intergalactic travel is necessary for hydrogen cars OBVIOUSLY god. anyone with half a brain would've figured that out :bleh:


Okay..... ^_^
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#17 Spaz The Great

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Posted 10 July 2009 - 05:03 AM

So if I have 200k of credit card debt, going on a shopping spree is the right thing to do? You're beginning to sound like Obama.....


No, because you aren't an economy. You're a person. And you're talking about debt, not recession. Those are not interchangeable words. With a recession, if everyone freaks out and stops spending money, businesses make less money, fire more people, less money is spent, less money is made. Endless cycle. It's a horrible knee-jerk reaction.

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#18 Mpilk901

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Posted 10 July 2009 - 07:15 AM

I was making the point that hydrogen is far more abundant than crude oil. The process of hydrolysis is probably no more expensive than refining (though I do understand that petrol is a bi product of various other industries)

Yes, but the large amount of energy required to isolate hydrogen from natural compounds (water, natural gas, biomass), then package the gas by compression or liquefaction then transfer the energy carrier to the user leaves around 25% for practical use. This isn't exactly an acceptable value to run an economy in a sustainable future. Sure, they could research into easier methods of acquiring Hydrogen but the reasons I'm giving to you now are why we aren't doing it. Countries don't want to fully depend their automobiles on a source of energy which is wasteful to obtain and would rather wait until these 'easier methods' have been discovered. Refer to my first post.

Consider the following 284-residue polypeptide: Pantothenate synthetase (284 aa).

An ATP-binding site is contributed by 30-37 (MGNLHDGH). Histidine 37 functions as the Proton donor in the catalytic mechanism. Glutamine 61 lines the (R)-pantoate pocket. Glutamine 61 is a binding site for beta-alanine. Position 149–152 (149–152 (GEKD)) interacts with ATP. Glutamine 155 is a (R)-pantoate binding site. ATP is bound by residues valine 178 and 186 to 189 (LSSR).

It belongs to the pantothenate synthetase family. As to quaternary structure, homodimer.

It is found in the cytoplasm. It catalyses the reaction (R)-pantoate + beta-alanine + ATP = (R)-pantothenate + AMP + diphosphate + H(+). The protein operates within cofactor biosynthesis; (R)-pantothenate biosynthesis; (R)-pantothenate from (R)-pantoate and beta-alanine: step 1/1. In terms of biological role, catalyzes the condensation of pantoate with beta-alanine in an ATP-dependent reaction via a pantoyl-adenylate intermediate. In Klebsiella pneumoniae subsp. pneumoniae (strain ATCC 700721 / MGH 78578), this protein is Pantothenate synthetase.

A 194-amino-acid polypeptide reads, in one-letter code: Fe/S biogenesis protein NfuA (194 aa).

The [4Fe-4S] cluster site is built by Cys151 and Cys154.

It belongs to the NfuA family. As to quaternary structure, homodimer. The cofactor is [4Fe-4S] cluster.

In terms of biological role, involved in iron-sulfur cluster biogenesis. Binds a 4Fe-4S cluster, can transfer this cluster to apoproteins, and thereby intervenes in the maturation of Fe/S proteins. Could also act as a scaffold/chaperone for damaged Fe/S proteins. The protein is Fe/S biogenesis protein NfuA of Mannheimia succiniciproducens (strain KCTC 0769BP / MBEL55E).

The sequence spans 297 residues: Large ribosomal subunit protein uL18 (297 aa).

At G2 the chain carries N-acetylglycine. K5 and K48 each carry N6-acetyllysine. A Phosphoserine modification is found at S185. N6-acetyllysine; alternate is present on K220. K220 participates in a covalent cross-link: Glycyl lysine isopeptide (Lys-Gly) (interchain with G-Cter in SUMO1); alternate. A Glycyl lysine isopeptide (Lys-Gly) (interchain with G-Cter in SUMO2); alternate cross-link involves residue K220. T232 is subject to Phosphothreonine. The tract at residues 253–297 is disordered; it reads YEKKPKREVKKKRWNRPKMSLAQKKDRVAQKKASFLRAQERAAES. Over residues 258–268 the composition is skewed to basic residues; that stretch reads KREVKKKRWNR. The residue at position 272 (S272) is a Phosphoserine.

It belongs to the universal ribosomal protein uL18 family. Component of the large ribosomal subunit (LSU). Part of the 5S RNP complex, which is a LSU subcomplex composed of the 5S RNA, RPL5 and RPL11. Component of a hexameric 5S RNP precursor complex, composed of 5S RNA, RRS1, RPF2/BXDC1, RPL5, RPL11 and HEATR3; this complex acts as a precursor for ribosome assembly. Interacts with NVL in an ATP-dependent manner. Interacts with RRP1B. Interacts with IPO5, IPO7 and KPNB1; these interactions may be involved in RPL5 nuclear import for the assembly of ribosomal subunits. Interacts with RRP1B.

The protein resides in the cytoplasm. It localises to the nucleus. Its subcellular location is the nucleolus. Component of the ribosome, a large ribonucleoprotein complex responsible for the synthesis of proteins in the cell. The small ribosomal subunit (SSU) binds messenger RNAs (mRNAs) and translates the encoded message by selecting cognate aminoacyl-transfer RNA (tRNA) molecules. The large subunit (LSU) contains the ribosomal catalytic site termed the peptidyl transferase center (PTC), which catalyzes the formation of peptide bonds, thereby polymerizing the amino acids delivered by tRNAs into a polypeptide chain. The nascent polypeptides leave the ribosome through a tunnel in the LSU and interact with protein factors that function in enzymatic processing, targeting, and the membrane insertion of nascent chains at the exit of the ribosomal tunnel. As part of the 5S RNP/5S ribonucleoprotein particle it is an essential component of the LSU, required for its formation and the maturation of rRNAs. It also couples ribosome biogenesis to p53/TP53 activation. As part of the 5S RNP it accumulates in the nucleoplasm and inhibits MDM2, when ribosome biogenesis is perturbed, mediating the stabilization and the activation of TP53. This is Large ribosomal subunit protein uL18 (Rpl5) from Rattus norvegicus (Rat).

We're already billions of dollars in debt here in America, we might as well give it a shot in the dark and jump for it. We can't really do much more damage.

America already made their decision. Refer to the quote in my first post.

Just to say something. I'm not saying that it's a bad idea (I'm all for looking for new ways to power our vehicles), it's just that at the current moment it is not the greatest source of energy to depend upon. Plus seeing as some countries have even cut off funds for the development of hydrogen vehicles, that makes some of the vehicle companies put off the idea of making hydrogen vehicles.

Nothing to see here, move along


#19 Urbanoutlaw

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Posted 10 July 2009 - 10:15 AM

Hydrogen looks good on paper, it just has to get past the whole "Hindenburg" stigma.

Okay, a couple clarifications about ethanol.

1) Ethanol = Grain Alcohol, like whiskey etc. Methanol = Wood alcohol, such as poisonous rubbing alcohol.

2) If ethanol cuts into the food supply, then why is there a farm subsidy (US) where farmers are paid NOT to grow.

3) Nobody talks about the single byproduct of ethanol production, Dried Distiller's Grain. (Go ahead, google it.) For those
who can't be bothered to look it up, DDG is health food for livestock. Another way to look at it is ethanol is the byproduct
of making DDG.

The only people ethanol (& bio-diesel) hurt are OPEC.

On the subject of hybrids? Here you go -

http://www.inhabitat...incvolt-hybrid/

Hey Spaz, grab some road munchies & let's roll (car is reputed to cruise at 80 MPH & have a top speed around 160 while
getting near 100 MPG).

Edited by Urbanoutlaw, 10 July 2009 - 10:17 AM.

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#20 Spaz The Great

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Posted 11 July 2009 - 10:31 AM

On the subject of hybrids? Here you go -

http://www.inhabitat...incvolt-hybrid/

Hey Spaz, grab some road munchies & let's roll (car is reputed to cruise at 80 MPH & have a top speed around 160 while
getting near 100 MPG).


Oh that shit is definitely on. I don't even care if you drive. I just need some Dew, chips((any kind that isn't gross work, I'm not that picky)), and a pack of smokes, preferrably Djarum Blacks or Golds.